Although the preferred embodiment is a portable device, A sensor array may also be incorporated into an operating table or emergency medical vehicle providing important information to doctors and other medical personnel.
The device may be designed with limited features, thus making cost the advantage. Another embodiment of the present invention may be a specifically designed and programmed device to perform just one job. An example is imaging devices cheap and rugged enough to be incorporated into streetlights and doorways. These devices can be designed to alert authorities of persons armed with weapons or fitting a biometric pattern. By using multiple devices, the authorities can track their direction. The inexpensive dedicated devices may make airports more secure by having hidden checkpoints which will detect weapons which a terrorist may have been able to get through the known security checkpoint. Due to its portability, security personnel may roam the airport and check baggage and persons away from the checkpoints.
FIG. 3 is a block diagram showing the general components of a parallel array computer architecture. As the name implies, a parallel array architecture is designed to provide an integrated computer subsystem using a new architecture providing significant benefits in computer applications by integrating a number of processor in parallel. Such a parallel array processor package is described, for example, in Dapp et al., U.S. Pat. No. 5,734,921, issued Mar. 31, 1998 and incorporated herein by reference.
FIG. 3 illustrates the basic building blocks which may be configured into different system block diagrams in the array processor package of Dapp. Processor array 400, in a maximum configuration, may incorporate 32,768 identical processor memory elements (PMEs). Processor array 400 may comprise PME Arrays 280, 290, 300, and 310, an Array Director 250 and an Application Processor Interface 260 for the application processor 200 or processors 210, 220, 230.
Array Director 250 may comprise three functional units: Application Processor Interface 260, cluster Synchronizer 270 and cluster Controller 270. Array Director 250 may perform the functions of an array controller as in prior art linear picket System for single instruction multiple data (SIMD) operations with multiple instruction multiple data (MIMD) capability.
Cluster controller 270, along with a set of 64 Array clusters 280, 290, 300, and 310, (i.e. cluster of 512 PMEs), is the basic building block of processor array 400 computer system. The elements of Array Director 250 permit configuring systems with a wide range of cluster replications. This modularity based upon strict replication of both processing and control elements is unique to this massively parallel computer system. In addition, the Application Processor Interface 260 supports the Test/Debug device 240 which will accomplish important design, debug, and monitoring functions.
Controllers may be assembled with a well-defined interface such as the IBM Microchannel, used in other systems today, including controllers with i860 processors. Field programmable gate arrays add functions to the controller which may be changed to meet a particular configuration's requirements (how many PMEs there are, their couplings, and the like).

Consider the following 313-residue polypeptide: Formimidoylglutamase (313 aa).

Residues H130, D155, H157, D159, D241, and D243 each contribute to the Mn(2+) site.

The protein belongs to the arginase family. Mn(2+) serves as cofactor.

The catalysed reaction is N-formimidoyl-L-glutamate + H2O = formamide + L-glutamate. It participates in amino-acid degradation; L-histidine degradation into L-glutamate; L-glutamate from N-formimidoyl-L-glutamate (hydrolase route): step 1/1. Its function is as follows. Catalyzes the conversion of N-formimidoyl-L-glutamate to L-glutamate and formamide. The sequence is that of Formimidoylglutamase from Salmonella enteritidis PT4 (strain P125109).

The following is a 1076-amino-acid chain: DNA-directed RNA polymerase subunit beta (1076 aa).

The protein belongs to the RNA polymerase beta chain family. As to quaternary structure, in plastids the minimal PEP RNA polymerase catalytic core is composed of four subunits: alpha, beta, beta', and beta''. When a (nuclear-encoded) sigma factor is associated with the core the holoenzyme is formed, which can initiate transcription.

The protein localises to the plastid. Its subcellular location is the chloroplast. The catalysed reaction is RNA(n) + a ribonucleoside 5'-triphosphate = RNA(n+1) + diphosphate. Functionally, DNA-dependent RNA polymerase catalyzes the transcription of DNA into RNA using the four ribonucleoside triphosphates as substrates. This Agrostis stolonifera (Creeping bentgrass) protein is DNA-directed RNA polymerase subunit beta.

PME arrays 280, 290, 300, and 310 contain the functions needed to operate as either SIMD or MIMD devices. They also contain functions which permit a complete set of PMEs to be divided into 1 to 256 distinct subsets. When divided into subsets, Array Director 250 interleaves between subsets. The sequence of the interleave process and the amount of control exercised over each subset is program controlled.
FIG. 4 is a block diagram showing the major components of a system for a multi-purpose portable imaging device. A plurality of input devices may be provided to input data through USB interface 370 to processor array 400. Such input devices may include global positioning system 420, inertial sensor 430, keypad 107, select buttons 127, joystick 129, and scan buttons 128. Note that while illustrated as being provided with keypad and other user controls, a touch-screen type display may be utilized in the present invention for user input without departing from the spirit and scope of the present invention.
Interface control 410 may interface with processor array 400 through the host interface. Such an interface control may interface with the primary sensors of the apparatus, including radar sensor array 130 and camera and/or IR camera 140. Note that in addition to, or as a compliment to, radar sensor array 130, a sonar or ultrasonic sensor array may also be provided.
Application cartridge 109 may be provided which may include, for example, a read only memory (ROM) providing program control functions for the device to customize the device for a particular function. Note that although only one such cartridge is illustrated, a number of such cartridges and corresponding slots may be provided to allow a multiple number of cartridges to be inserted at once. In addition, cartridge 109 may interface through USB devices 370 and/or through the host interface. In the latter case, application cartridge 109 may include, for example, a host processor or the like.
Processor array 400 may also be coupled to flat panel display 105 through a video output controller. Processor array 400, being a highly parallel architecture, is well suited to applications such as video processing, where a limited number of processing steps may be performed simultaneously on a large amount of data.
Operation of the device may vary depending upon application. In one embodiment, a program cartridge 109 may instruct processor array 400 to scan an area to produce and store a 3-D image map of an area. In such an embodiment, a user may scan over an area by moving the apparatus so as to cover areas of interest. For example, a user may wish to scan a building or site to produce accurate 3-D architectural or geographical data of that area. Multiple scans can be used to get an image requiring more or redundant data for a more accurate image.